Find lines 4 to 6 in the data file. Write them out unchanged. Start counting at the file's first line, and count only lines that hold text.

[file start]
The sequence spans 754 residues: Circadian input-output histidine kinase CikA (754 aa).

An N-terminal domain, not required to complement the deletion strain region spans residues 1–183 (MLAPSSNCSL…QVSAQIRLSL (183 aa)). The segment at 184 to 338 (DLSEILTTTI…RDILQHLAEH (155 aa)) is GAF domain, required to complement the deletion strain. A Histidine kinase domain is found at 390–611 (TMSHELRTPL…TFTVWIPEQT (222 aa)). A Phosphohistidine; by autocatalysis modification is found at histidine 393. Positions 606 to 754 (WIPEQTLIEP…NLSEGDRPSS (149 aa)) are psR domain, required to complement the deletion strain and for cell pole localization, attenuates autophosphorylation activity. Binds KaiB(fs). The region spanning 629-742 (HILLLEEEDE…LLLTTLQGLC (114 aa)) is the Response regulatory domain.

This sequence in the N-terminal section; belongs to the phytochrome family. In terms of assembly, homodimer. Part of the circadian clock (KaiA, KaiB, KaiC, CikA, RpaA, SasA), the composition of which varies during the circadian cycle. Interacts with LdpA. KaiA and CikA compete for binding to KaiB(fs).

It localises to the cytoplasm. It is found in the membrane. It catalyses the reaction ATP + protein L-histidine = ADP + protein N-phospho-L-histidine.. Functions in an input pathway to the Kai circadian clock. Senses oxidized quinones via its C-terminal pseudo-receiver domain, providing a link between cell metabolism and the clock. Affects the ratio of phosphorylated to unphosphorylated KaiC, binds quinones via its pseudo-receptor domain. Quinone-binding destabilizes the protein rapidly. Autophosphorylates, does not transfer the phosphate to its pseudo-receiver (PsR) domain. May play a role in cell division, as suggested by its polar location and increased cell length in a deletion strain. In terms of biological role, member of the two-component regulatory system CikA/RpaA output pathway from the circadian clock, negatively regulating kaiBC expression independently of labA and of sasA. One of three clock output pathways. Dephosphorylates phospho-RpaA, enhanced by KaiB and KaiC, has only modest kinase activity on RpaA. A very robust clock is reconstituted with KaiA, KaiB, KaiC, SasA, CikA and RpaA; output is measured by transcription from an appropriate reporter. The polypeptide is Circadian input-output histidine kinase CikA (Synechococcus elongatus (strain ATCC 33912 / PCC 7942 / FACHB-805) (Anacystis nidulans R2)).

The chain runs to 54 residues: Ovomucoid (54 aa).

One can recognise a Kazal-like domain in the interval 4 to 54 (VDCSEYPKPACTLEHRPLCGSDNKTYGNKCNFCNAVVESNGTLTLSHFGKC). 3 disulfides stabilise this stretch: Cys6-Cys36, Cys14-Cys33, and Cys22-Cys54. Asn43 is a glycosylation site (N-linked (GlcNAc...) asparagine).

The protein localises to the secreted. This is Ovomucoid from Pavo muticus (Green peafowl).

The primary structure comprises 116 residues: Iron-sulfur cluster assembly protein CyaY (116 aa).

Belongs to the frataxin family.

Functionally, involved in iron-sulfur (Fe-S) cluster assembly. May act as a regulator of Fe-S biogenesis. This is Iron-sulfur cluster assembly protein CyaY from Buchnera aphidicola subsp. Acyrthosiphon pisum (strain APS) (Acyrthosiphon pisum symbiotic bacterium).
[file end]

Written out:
It localises to the cytoplasm. It is found in the membrane. It catalyses the reaction ATP + protein L-histidine = ADP + protein N-phospho-L-histidine.. Functions in an input pathway to the Kai circadian clock. Senses oxidized quinones via its C-terminal pseudo-receiver domain, providing a link between cell metabolism and the clock. Affects the ratio of phosphorylated to unphosphorylated KaiC, binds quinones via its pseudo-receptor domain. Quinone-binding destabilizes the protein rapidly. Autophosphorylates, does not transfer the phosphate to its pseudo-receiver (PsR) domain. May play a role in cell division, as suggested by its polar location and increased cell length in a deletion strain. In terms of biological role, member of the two-component regulatory system CikA/RpaA output pathway from the circadian clock, negatively regulating kaiBC expression independently of labA and of sasA. One of three clock output pathways. Dephosphorylates phospho-RpaA, enhanced by KaiB and KaiC, has only modest kinase activity on RpaA. A very robust clock is reconstituted with KaiA, KaiB, KaiC, SasA, CikA and RpaA; output is measured by transcription from an appropriate reporter. The polypeptide is Circadian input-output histidine kinase CikA (Synechococcus elongatus (strain ATCC 33912 / PCC 7942 / FACHB-805) (Anacystis nidulans R2)).

The chain runs to 54 residues: Ovomucoid (54 aa).

One can recognise a Kazal-like domain in the interval 4 to 54 (VDCSEYPKPACTLEHRPLCGSDNKTYGNKCNFCNAVVESNGTLTLSHFGKC). 3 disulfides stabilise this stretch: Cys6-Cys36, Cys14-Cys33, and Cys22-Cys54. Asn43 is a glycosylation site (N-linked (GlcNAc...) asparagine).